(From Joongang Daily)
By Kim Hee-Jin, Ha Nam-Hyun
Land prices in Korea have skyrocketed nearly 3,000 times since the 1960s, according to data released by the central bank on Monday.
Average land prices surged to 58,325 won ($50) per pyeong (35.5 square feet) in 2013, from 19.6 won in 1964 – an increase of 297,500 percent, the Bank of Korea estimated.
During the same period, the country’s nominal gross domestic product expanded 1,933 times, the report said.
The land price-to-GDP ratio was about 392 percent on average for the half-century. The peak was 597 percent in 1991, followed by 547 percent in 1970. The latest ratio from 2013 was also higher than the average, at 409 percent.
“Land values spiked before and after 1970, when the government was pushing several development projects such as the Gyeongbu [Seoul-Busan] Expressway,” said Jo Tae-hyeong, a senior BOK official. “The so-called ‘three-low phenomena’ – low interest rates, cheap oil prices and weakened greenback against the Japanese yen – also boosted land prices in 1991.”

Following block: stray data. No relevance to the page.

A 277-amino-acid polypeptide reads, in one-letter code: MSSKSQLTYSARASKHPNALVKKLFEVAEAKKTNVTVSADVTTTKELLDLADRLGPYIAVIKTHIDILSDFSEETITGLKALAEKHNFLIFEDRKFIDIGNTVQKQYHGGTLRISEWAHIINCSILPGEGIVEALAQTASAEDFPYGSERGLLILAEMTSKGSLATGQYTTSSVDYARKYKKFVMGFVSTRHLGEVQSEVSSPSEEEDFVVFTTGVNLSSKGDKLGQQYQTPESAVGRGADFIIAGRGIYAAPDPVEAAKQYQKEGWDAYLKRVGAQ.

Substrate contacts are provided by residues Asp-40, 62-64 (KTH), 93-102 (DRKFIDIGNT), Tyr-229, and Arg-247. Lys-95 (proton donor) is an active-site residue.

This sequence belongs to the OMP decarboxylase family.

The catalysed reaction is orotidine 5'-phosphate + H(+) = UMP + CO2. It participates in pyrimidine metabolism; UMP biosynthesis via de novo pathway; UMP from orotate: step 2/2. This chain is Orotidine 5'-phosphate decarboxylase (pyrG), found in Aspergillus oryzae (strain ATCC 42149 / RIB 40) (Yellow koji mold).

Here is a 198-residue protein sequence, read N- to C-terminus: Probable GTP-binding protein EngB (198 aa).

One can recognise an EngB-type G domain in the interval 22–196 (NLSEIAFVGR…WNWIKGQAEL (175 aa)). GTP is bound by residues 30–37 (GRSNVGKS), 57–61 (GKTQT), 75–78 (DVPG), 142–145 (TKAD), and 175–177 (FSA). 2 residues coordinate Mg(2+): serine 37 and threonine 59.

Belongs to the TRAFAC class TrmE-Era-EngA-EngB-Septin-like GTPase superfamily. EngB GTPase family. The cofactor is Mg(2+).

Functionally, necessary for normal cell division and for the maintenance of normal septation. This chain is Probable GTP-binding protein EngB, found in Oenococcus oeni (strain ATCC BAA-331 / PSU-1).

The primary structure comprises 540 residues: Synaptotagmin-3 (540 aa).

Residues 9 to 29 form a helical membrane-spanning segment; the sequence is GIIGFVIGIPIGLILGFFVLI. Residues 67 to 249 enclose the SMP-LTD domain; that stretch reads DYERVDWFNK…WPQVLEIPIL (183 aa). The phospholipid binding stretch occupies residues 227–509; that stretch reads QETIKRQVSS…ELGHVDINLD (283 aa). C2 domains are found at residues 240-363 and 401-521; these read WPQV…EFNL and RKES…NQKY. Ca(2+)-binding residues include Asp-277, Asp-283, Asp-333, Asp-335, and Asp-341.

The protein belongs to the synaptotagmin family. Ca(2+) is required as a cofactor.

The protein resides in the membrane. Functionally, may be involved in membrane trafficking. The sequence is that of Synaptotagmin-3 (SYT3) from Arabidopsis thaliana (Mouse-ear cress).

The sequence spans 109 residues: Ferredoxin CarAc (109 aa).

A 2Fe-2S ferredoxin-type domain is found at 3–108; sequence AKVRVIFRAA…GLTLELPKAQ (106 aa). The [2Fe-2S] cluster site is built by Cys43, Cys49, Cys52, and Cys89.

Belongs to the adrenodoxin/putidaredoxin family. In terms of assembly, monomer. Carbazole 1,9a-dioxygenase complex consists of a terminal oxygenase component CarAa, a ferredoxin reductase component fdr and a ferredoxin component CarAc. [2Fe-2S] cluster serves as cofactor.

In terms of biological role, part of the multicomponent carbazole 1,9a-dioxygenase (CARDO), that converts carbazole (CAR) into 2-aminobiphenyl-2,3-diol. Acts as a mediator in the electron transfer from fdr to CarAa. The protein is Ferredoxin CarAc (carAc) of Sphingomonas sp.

The phenomena helped the export-driven Korean economy, as its competitor Japan was struggling with the strong yen against the U.S. dollar at the time. Low interest rates and cheaper oil prices also saved costs on importing oil and the lending rates for foreign debts. The improved economy pushed up overall values in the country’s property as a result.
As the government pushed forward with the state-run constructions, the ratio of the state-owned properties also rose to 36.5 percent in 2013 from 21.8 percent, the report showed.
Out of the total value of land in the country, the value of the government’s land accounted for 26.1 percent, growing from 13.2 percent during the period.
“As the government increased the state-owned social infrastructure, such as railways and roads, it has bought more land that was relatively cheaper than others,” Jo said.